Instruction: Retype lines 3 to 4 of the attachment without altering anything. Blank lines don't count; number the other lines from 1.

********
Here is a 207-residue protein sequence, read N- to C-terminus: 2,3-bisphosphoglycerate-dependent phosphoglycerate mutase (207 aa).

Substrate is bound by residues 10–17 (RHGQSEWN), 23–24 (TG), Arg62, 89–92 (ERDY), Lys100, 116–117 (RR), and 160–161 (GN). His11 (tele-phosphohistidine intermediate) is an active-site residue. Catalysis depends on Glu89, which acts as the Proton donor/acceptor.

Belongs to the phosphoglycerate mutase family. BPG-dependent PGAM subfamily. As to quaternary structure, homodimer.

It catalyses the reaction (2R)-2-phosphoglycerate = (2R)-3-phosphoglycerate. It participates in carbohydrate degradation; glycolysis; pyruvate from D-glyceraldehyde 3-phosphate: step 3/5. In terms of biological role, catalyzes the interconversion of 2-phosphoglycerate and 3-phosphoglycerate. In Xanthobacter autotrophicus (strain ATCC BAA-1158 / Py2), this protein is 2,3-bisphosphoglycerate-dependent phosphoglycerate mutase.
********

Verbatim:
Belongs to the phosphoglycerate mutase family. BPG-dependent PGAM subfamily. As to quaternary structure, homodimer.

It catalyses the reaction (2R)-2-phosphoglycerate = (2R)-3-phosphoglycerate. It participates in carbohydrate degradation; glycolysis; pyruvate from D-glyceraldehyde 3-phosphate: step 3/5. In terms of biological role, catalyzes the interconversion of 2-phosphoglycerate and 3-phosphoglycerate. In Xanthobacter autotrophicus (strain ATCC BAA-1158 / Py2), this protein is 2,3-bisphosphoglycerate-dependent phosphoglycerate mutase.